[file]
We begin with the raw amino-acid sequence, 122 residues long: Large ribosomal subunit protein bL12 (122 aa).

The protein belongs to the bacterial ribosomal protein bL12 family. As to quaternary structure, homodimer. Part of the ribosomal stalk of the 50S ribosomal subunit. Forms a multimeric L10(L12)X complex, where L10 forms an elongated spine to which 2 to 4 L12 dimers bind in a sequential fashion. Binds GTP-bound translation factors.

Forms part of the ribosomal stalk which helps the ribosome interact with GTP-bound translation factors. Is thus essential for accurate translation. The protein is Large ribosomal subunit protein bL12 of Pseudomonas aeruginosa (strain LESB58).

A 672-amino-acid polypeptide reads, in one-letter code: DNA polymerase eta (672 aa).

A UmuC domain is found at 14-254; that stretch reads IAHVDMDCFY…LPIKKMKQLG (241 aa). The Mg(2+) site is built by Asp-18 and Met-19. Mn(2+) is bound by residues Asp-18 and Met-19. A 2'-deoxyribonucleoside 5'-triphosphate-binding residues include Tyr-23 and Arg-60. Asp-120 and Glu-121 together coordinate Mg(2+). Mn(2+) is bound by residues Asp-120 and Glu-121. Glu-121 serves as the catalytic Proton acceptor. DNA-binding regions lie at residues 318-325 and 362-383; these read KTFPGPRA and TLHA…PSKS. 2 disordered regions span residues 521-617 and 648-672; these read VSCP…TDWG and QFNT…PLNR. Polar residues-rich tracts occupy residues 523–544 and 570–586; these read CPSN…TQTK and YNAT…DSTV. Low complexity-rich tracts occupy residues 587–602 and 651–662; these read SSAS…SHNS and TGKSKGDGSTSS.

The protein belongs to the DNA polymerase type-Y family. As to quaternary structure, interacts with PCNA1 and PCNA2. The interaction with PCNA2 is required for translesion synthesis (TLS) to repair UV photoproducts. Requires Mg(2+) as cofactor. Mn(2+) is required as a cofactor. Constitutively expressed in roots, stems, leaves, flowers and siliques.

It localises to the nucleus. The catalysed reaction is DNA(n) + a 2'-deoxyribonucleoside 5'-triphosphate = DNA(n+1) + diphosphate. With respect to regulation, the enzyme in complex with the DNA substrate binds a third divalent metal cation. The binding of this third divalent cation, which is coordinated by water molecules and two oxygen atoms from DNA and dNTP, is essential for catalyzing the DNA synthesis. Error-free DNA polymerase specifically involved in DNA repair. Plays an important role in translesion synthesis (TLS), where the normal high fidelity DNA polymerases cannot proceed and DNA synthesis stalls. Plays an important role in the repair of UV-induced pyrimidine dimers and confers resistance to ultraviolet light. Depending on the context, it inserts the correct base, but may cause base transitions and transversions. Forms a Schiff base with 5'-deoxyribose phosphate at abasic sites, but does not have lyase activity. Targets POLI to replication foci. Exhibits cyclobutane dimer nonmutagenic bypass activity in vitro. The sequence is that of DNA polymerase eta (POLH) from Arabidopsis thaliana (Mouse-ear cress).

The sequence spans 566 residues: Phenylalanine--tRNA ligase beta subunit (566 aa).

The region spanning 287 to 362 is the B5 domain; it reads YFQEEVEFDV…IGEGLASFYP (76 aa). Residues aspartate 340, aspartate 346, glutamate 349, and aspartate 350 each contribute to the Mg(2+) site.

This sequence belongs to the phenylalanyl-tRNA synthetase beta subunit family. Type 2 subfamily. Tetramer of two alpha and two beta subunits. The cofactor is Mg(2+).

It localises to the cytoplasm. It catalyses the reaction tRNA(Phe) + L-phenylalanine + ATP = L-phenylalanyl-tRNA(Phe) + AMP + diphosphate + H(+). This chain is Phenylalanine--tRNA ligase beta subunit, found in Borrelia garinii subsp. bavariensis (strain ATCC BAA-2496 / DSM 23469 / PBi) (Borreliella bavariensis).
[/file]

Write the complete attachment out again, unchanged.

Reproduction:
We begin with the raw amino-acid sequence, 122 residues long: Large ribosomal subunit protein bL12 (122 aa).

The protein belongs to the bacterial ribosomal protein bL12 family. As to quaternary structure, homodimer. Part of the ribosomal stalk of the 50S ribosomal subunit. Forms a multimeric L10(L12)X complex, where L10 forms an elongated spine to which 2 to 4 L12 dimers bind in a sequential fashion. Binds GTP-bound translation factors.

Forms part of the ribosomal stalk which helps the ribosome interact with GTP-bound translation factors. Is thus essential for accurate translation. The protein is Large ribosomal subunit protein bL12 of Pseudomonas aeruginosa (strain LESB58).

A 672-amino-acid polypeptide reads, in one-letter code: DNA polymerase eta (672 aa).

A UmuC domain is found at 14-254; that stretch reads IAHVDMDCFY…LPIKKMKQLG (241 aa). The Mg(2+) site is built by Asp-18 and Met-19. Mn(2+) is bound by residues Asp-18 and Met-19. A 2'-deoxyribonucleoside 5'-triphosphate-binding residues include Tyr-23 and Arg-60. Asp-120 and Glu-121 together coordinate Mg(2+). Mn(2+) is bound by residues Asp-120 and Glu-121. Glu-121 serves as the catalytic Proton acceptor. DNA-binding regions lie at residues 318-325 and 362-383; these read KTFPGPRA and TLHA…PSKS. 2 disordered regions span residues 521-617 and 648-672; these read VSCP…TDWG and QFNT…PLNR. Polar residues-rich tracts occupy residues 523–544 and 570–586; these read CPSN…TQTK and YNAT…DSTV. Low complexity-rich tracts occupy residues 587–602 and 651–662; these read SSAS…SHNS and TGKSKGDGSTSS.

The protein belongs to the DNA polymerase type-Y family. As to quaternary structure, interacts with PCNA1 and PCNA2. The interaction with PCNA2 is required for translesion synthesis (TLS) to repair UV photoproducts. Requires Mg(2+) as cofactor. Mn(2+) is required as a cofactor. Constitutively expressed in roots, stems, leaves, flowers and siliques.

It localises to the nucleus. The catalysed reaction is DNA(n) + a 2'-deoxyribonucleoside 5'-triphosphate = DNA(n+1) + diphosphate. With respect to regulation, the enzyme in complex with the DNA substrate binds a third divalent metal cation. The binding of this third divalent cation, which is coordinated by water molecules and two oxygen atoms from DNA and dNTP, is essential for catalyzing the DNA synthesis. Error-free DNA polymerase specifically involved in DNA repair. Plays an important role in translesion synthesis (TLS), where the normal high fidelity DNA polymerases cannot proceed and DNA synthesis stalls. Plays an important role in the repair of UV-induced pyrimidine dimers and confers resistance to ultraviolet light. Depending on the context, it inserts the correct base, but may cause base transitions and transversions. Forms a Schiff base with 5'-deoxyribose phosphate at abasic sites, but does not have lyase activity. Targets POLI to replication foci. Exhibits cyclobutane dimer nonmutagenic bypass activity in vitro. The sequence is that of DNA polymerase eta (POLH) from Arabidopsis thaliana (Mouse-ear cress).

The sequence spans 566 residues: Phenylalanine--tRNA ligase beta subunit (566 aa).

The region spanning 287 to 362 is the B5 domain; it reads YFQEEVEFDV…IGEGLASFYP (76 aa). Residues aspartate 340, aspartate 346, glutamate 349, and aspartate 350 each contribute to the Mg(2+) site.

This sequence belongs to the phenylalanyl-tRNA synthetase beta subunit family. Type 2 subfamily. Tetramer of two alpha and two beta subunits. The cofactor is Mg(2+).

It localises to the cytoplasm. It catalyses the reaction tRNA(Phe) + L-phenylalanine + ATP = L-phenylalanyl-tRNA(Phe) + AMP + diphosphate + H(+). This chain is Phenylalanine--tRNA ligase beta subunit, found in Borrelia garinii subsp. bavariensis (strain ATCC BAA-2496 / DSM 23469 / PBi) (Borreliella bavariensis).